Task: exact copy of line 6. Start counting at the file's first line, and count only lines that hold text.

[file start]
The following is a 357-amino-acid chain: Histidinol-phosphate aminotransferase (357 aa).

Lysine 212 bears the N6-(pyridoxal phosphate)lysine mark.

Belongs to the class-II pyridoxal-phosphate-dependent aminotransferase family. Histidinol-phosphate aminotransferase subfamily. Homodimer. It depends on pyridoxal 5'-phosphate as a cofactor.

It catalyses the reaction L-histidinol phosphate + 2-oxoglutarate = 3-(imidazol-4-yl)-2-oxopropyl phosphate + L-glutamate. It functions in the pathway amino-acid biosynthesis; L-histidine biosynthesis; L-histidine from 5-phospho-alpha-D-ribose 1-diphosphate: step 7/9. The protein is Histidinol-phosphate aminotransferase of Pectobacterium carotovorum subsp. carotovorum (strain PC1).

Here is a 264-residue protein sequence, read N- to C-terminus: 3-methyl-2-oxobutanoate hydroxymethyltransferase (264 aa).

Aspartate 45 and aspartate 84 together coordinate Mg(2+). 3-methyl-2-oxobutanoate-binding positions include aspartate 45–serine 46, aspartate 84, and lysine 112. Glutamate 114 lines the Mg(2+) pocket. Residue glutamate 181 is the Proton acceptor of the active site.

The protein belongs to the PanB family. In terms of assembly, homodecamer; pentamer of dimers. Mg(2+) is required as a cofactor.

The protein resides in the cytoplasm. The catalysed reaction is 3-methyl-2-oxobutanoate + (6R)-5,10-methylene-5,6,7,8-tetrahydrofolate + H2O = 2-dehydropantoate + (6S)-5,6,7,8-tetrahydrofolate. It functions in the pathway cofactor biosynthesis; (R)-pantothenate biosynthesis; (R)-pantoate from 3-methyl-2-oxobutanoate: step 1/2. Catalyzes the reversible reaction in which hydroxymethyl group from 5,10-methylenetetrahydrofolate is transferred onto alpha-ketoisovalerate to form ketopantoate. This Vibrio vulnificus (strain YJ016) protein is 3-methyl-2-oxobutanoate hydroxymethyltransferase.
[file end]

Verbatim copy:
Aspartate 45 and aspartate 84 together coordinate Mg(2+). 3-methyl-2-oxobutanoate-binding positions include aspartate 45–serine 46, aspartate 84, and lysine 112. Glutamate 114 lines the Mg(2+) pocket. Residue glutamate 181 is the Proton acceptor of the active site.